The mass evacuation of children from major British cities to safer parts of the country was one of the most imaginative plans conceived by the government in the Second World War. In the last few years, the evacuation scheme has been heavily criticised for the traumatic effect it may have had on some young children who were torn from their homes and families to live with strangers, but these criticisms appear, very curiously, to ignore the possible alternative. The trauma of being killed by a German bomb would have been rather more final than life with even the most unsympathetic of foster parents.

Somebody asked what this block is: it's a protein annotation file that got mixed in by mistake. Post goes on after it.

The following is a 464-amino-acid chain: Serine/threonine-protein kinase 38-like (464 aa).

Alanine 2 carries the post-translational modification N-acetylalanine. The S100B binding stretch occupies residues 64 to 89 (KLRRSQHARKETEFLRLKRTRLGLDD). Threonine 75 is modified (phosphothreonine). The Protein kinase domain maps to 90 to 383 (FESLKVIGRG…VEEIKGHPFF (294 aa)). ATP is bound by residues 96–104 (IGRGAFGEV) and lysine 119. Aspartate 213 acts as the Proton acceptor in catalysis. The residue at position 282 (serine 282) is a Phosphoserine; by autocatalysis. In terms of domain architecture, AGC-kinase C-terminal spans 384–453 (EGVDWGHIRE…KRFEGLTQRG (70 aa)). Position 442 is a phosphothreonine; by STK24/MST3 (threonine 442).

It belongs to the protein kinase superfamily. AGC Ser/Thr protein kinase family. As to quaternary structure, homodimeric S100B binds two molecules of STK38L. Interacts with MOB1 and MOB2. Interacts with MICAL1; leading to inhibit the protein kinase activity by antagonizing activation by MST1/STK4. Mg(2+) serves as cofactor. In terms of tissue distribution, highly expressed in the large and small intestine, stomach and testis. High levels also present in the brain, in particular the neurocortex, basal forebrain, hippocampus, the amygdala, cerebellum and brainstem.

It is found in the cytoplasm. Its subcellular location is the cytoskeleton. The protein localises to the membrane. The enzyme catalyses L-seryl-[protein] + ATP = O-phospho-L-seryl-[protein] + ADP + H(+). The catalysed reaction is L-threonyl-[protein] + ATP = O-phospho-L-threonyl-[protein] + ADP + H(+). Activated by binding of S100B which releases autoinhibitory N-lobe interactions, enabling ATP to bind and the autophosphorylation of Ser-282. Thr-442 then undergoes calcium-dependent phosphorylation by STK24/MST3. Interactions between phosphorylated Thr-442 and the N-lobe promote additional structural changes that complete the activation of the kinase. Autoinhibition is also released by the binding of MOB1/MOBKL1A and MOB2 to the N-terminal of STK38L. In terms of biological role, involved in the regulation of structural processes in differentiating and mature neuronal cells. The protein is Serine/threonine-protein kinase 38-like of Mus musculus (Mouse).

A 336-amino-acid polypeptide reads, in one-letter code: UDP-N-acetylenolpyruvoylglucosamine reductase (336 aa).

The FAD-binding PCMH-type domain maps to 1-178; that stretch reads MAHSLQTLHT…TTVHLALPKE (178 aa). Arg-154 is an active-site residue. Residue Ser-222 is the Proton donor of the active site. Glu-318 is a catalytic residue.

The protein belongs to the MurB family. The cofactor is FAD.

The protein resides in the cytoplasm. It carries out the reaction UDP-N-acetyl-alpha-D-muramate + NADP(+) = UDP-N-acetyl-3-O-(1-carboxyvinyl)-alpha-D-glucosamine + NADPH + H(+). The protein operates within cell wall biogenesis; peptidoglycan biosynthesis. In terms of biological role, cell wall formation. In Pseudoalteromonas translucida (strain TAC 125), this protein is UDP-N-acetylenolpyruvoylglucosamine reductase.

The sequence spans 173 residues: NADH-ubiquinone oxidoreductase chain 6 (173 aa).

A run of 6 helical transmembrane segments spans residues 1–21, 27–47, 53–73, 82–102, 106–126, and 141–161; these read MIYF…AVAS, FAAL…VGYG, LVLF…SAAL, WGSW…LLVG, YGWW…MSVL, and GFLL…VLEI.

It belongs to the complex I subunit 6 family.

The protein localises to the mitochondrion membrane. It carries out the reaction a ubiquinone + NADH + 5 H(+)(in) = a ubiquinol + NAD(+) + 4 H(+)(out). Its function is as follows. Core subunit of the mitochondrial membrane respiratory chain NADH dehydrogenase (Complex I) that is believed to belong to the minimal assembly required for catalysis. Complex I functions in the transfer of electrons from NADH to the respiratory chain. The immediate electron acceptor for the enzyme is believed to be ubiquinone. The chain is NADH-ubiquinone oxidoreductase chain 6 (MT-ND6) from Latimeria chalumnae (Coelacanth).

I was evacuated with my school in August 1939, first to Suffolk, and then, when the Germans occupied what our headmistress called ‘the low countries’, and the invasion of this country seemed imminent, to a mining valley in South Wales. The decision to extend the scheme by sending children to